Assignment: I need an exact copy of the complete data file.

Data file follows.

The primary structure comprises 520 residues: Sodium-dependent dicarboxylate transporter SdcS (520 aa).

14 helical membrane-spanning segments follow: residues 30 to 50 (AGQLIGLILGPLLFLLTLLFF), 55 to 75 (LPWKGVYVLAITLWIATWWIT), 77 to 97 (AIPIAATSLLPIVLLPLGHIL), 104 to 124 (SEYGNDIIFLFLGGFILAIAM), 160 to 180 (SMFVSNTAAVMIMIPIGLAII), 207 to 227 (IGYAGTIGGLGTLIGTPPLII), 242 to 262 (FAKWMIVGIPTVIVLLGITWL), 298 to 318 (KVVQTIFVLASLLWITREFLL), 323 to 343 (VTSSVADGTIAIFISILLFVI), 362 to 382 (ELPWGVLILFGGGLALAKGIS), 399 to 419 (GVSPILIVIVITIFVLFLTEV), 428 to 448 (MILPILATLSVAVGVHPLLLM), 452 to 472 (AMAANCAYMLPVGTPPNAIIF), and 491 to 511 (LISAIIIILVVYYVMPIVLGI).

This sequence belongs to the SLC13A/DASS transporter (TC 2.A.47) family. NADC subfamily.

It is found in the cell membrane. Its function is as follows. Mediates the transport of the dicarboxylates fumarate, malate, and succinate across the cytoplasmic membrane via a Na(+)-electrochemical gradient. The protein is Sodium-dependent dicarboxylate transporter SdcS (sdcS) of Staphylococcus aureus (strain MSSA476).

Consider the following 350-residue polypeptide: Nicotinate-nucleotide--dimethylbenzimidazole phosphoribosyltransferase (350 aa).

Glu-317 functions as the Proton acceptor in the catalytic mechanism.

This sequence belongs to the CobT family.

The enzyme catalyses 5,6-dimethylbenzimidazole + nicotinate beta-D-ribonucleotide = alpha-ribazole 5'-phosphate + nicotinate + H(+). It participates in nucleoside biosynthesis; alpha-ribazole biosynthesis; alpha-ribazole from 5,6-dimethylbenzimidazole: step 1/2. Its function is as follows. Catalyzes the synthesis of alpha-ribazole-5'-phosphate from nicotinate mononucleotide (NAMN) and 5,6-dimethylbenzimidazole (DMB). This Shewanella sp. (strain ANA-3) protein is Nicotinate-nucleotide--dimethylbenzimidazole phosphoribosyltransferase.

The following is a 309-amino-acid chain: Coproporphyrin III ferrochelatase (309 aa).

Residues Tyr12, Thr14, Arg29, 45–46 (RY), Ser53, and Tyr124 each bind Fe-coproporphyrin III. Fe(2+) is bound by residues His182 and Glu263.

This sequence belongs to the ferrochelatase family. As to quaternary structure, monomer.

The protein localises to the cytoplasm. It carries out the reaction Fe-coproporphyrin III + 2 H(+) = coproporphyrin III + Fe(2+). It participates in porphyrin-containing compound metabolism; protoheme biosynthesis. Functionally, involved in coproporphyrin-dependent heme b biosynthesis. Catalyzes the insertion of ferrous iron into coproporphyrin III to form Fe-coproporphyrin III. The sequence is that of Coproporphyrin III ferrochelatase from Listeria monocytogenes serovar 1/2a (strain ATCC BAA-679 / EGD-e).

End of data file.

The primary structure comprises 520 residues: Sodium-dependent dicarboxylate transporter SdcS (520 aa).

14 helical membrane-spanning segments follow: residues 30 to 50 (AGQLIGLILGPLLFLLTLLFF), 55 to 75 (LPWKGVYVLAITLWIATWWIT), 77 to 97 (AIPIAATSLLPIVLLPLGHIL), 104 to 124 (SEYGNDIIFLFLGGFILAIAM), 160 to 180 (SMFVSNTAAVMIMIPIGLAII), 207 to 227 (IGYAGTIGGLGTLIGTPPLII), 242 to 262 (FAKWMIVGIPTVIVLLGITWL), 298 to 318 (KVVQTIFVLASLLWITREFLL), 323 to 343 (VTSSVADGTIAIFISILLFVI), 362 to 382 (ELPWGVLILFGGGLALAKGIS), 399 to 419 (GVSPILIVIVITIFVLFLTEV), 428 to 448 (MILPILATLSVAVGVHPLLLM), 452 to 472 (AMAANCAYMLPVGTPPNAIIF), and 491 to 511 (LISAIIIILVVYYVMPIVLGI).

This sequence belongs to the SLC13A/DASS transporter (TC 2.A.47) family. NADC subfamily.

It is found in the cell membrane. Its function is as follows. Mediates the transport of the dicarboxylates fumarate, malate, and succinate across the cytoplasmic membrane via a Na(+)-electrochemical gradient. The protein is Sodium-dependent dicarboxylate transporter SdcS (sdcS) of Staphylococcus aureus (strain MSSA476).

Consider the following 350-residue polypeptide: Nicotinate-nucleotide--dimethylbenzimidazole phosphoribosyltransferase (350 aa).

Glu-317 functions as the Proton acceptor in the catalytic mechanism.

This sequence belongs to the CobT family.

The enzyme catalyses 5,6-dimethylbenzimidazole + nicotinate beta-D-ribonucleotide = alpha-ribazole 5'-phosphate + nicotinate + H(+). It participates in nucleoside biosynthesis; alpha-ribazole biosynthesis; alpha-ribazole from 5,6-dimethylbenzimidazole: step 1/2. Its function is as follows. Catalyzes the synthesis of alpha-ribazole-5'-phosphate from nicotinate mononucleotide (NAMN) and 5,6-dimethylbenzimidazole (DMB). This Shewanella sp. (strain ANA-3) protein is Nicotinate-nucleotide--dimethylbenzimidazole phosphoribosyltransferase.

The following is a 309-amino-acid chain: Coproporphyrin III ferrochelatase (309 aa).

Residues Tyr12, Thr14, Arg29, 45–46 (RY), Ser53, and Tyr124 each bind Fe-coproporphyrin III. Fe(2+) is bound by residues His182 and Glu263.

This sequence belongs to the ferrochelatase family. As to quaternary structure, monomer.

The protein localises to the cytoplasm. It carries out the reaction Fe-coproporphyrin III + 2 H(+) = coproporphyrin III + Fe(2+). It participates in porphyrin-containing compound metabolism; protoheme biosynthesis. Functionally, involved in coproporphyrin-dependent heme b biosynthesis. Catalyzes the insertion of ferrous iron into coproporphyrin III to form Fe-coproporphyrin III. The sequence is that of Coproporphyrin III ferrochelatase from Listeria monocytogenes serovar 1/2a (strain ATCC BAA-679 / EGD-e).